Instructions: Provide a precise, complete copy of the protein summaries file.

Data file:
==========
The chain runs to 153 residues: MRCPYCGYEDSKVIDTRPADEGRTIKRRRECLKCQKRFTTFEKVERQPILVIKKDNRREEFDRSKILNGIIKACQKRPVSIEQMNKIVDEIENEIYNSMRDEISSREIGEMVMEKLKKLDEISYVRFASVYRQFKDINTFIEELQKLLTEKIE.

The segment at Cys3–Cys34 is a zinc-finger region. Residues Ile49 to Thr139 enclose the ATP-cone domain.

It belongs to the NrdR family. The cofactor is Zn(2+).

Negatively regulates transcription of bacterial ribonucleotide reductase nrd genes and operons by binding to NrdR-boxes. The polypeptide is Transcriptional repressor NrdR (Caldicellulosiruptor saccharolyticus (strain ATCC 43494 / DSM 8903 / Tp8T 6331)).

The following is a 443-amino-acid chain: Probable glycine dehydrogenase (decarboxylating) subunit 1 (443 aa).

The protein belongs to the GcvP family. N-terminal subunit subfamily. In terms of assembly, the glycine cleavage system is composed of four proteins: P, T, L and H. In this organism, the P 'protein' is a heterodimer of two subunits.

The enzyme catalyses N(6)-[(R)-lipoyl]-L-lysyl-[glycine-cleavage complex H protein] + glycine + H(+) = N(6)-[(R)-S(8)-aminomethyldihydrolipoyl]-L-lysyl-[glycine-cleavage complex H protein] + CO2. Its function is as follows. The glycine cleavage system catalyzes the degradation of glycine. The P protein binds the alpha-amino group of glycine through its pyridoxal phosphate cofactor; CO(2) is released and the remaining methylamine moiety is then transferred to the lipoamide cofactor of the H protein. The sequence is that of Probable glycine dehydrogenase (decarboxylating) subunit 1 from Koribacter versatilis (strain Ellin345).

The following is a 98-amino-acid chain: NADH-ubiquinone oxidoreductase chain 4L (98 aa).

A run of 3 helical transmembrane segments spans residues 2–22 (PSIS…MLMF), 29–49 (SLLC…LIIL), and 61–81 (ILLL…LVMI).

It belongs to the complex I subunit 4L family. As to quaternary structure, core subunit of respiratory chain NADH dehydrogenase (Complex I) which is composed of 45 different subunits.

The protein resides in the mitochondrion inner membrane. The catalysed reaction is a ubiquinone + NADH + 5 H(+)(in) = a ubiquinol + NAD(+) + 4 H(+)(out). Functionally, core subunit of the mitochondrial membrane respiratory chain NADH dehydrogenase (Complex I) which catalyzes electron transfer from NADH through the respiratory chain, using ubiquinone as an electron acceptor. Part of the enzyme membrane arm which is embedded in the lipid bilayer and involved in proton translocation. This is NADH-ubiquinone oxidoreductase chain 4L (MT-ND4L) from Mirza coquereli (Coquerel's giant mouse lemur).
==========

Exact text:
The chain runs to 153 residues: MRCPYCGYEDSKVIDTRPADEGRTIKRRRECLKCQKRFTTFEKVERQPILVIKKDNRREEFDRSKILNGIIKACQKRPVSIEQMNKIVDEIENEIYNSMRDEISSREIGEMVMEKLKKLDEISYVRFASVYRQFKDINTFIEELQKLLTEKIE.

The segment at Cys3–Cys34 is a zinc-finger region. Residues Ile49 to Thr139 enclose the ATP-cone domain.

It belongs to the NrdR family. The cofactor is Zn(2+).

Negatively regulates transcription of bacterial ribonucleotide reductase nrd genes and operons by binding to NrdR-boxes. The polypeptide is Transcriptional repressor NrdR (Caldicellulosiruptor saccharolyticus (strain ATCC 43494 / DSM 8903 / Tp8T 6331)).

The following is a 443-amino-acid chain: Probable glycine dehydrogenase (decarboxylating) subunit 1 (443 aa).

The protein belongs to the GcvP family. N-terminal subunit subfamily. In terms of assembly, the glycine cleavage system is composed of four proteins: P, T, L and H. In this organism, the P 'protein' is a heterodimer of two subunits.

The enzyme catalyses N(6)-[(R)-lipoyl]-L-lysyl-[glycine-cleavage complex H protein] + glycine + H(+) = N(6)-[(R)-S(8)-aminomethyldihydrolipoyl]-L-lysyl-[glycine-cleavage complex H protein] + CO2. Its function is as follows. The glycine cleavage system catalyzes the degradation of glycine. The P protein binds the alpha-amino group of glycine through its pyridoxal phosphate cofactor; CO(2) is released and the remaining methylamine moiety is then transferred to the lipoamide cofactor of the H protein. The sequence is that of Probable glycine dehydrogenase (decarboxylating) subunit 1 from Koribacter versatilis (strain Ellin345).

The following is a 98-amino-acid chain: NADH-ubiquinone oxidoreductase chain 4L (98 aa).

A run of 3 helical transmembrane segments spans residues 2–22 (PSIS…MLMF), 29–49 (SLLC…LIIL), and 61–81 (ILLL…LVMI).

It belongs to the complex I subunit 4L family. As to quaternary structure, core subunit of respiratory chain NADH dehydrogenase (Complex I) which is composed of 45 different subunits.

The protein resides in the mitochondrion inner membrane. The catalysed reaction is a ubiquinone + NADH + 5 H(+)(in) = a ubiquinol + NAD(+) + 4 H(+)(out). Functionally, core subunit of the mitochondrial membrane respiratory chain NADH dehydrogenase (Complex I) which catalyzes electron transfer from NADH through the respiratory chain, using ubiquinone as an electron acceptor. Part of the enzyme membrane arm which is embedded in the lipid bilayer and involved in proton translocation. This is NADH-ubiquinone oxidoreductase chain 4L (MT-ND4L) from Mirza coquereli (Coquerel's giant mouse lemur).